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October 8, 2010

#803: Airfoil


Handling a student who challenges your expertise with an insightful question:

[[There’s a picture of the cross section of an airfoil, with an arrow above and below, pointing from right to left. Layered on top of these arrows, pointing up and down at the cross section, are a larger arrow below and a smaller arrow above.]]

((This panel just contains text, and has a speech curlique hanging towards the person in the next panel.))

Teacher: So, kids, the air above the wing travels a longer distance, so it has to go faster to keep up. Faster air exerts less pressure, so the wing is lifted upward.

Student: But then why can planes fly upside down?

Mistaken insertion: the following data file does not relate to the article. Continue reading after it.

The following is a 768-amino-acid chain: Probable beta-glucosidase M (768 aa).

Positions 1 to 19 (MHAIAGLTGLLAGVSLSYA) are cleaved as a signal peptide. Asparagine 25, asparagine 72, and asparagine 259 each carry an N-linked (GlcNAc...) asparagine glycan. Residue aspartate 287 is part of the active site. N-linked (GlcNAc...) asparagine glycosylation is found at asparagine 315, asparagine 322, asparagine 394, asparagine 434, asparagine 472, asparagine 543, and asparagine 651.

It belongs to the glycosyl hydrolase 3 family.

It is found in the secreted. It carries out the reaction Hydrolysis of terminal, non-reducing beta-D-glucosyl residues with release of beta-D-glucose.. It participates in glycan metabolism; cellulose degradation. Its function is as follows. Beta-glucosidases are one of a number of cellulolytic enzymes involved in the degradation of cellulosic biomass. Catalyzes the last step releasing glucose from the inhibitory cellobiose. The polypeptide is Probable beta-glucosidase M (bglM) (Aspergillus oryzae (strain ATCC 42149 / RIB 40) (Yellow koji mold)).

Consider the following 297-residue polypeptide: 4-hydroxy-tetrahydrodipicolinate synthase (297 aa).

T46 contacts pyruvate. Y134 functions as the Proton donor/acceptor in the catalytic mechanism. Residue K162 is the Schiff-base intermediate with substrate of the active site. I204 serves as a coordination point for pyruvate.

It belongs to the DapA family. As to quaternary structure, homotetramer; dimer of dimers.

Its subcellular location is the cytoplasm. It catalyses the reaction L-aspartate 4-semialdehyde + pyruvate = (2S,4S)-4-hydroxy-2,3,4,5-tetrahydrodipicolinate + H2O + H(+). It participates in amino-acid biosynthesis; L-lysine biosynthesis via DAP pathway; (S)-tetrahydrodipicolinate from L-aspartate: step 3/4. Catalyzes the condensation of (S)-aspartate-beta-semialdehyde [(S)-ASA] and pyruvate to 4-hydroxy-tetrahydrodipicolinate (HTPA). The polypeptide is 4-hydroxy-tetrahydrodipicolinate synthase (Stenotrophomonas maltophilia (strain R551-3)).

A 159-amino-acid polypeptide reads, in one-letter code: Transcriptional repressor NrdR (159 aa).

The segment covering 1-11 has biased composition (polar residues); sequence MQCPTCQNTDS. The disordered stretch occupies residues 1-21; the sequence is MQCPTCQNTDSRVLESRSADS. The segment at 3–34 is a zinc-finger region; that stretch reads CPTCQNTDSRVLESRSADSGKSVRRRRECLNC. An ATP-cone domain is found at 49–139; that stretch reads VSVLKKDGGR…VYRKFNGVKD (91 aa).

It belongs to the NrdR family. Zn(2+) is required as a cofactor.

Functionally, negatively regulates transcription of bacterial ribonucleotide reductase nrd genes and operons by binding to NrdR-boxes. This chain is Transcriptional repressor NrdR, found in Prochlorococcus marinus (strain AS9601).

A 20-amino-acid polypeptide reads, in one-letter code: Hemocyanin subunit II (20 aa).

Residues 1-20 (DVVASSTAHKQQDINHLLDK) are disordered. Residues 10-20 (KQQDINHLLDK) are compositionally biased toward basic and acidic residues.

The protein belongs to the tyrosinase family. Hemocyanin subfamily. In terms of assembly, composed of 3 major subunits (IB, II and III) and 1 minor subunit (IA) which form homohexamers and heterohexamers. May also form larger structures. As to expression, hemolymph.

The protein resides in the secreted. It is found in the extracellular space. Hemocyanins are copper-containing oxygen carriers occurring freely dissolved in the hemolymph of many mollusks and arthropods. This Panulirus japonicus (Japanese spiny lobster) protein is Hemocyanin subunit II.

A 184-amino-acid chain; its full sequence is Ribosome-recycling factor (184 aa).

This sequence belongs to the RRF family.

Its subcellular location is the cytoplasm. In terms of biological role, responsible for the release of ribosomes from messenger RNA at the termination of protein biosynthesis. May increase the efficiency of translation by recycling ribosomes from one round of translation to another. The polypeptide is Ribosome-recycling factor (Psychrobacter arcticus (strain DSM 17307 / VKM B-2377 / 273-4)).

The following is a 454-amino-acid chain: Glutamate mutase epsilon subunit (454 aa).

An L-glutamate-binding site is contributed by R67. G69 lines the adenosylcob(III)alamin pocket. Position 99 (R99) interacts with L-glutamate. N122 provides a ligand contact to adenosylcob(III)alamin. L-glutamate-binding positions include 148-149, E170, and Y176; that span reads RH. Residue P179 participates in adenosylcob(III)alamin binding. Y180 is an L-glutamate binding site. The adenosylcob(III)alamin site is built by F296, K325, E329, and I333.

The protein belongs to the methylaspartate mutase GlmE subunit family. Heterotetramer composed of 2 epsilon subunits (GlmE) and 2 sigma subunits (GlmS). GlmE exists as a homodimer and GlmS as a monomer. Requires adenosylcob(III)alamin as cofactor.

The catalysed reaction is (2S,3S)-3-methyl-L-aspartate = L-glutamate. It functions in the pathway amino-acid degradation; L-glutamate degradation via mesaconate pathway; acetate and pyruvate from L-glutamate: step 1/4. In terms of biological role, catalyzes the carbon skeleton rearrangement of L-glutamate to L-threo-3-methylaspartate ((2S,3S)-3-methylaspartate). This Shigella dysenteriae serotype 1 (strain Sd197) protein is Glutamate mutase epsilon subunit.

((The teacher is standing, pondering the question. Three arrows point out of this panel, leading to each of the next three panels which are arranged vertically.))

((This is a label at the top of the panel, not a character speaking.))


((This is the character speaking.))

Teacher: Wow, good question! Maybe this picture is simplified – or wrong! We should learn more.


Teacher: It’s… complicated.

Teacher: And we need to move on.

Very wrong:

Teacher: Santa Claus is your parents.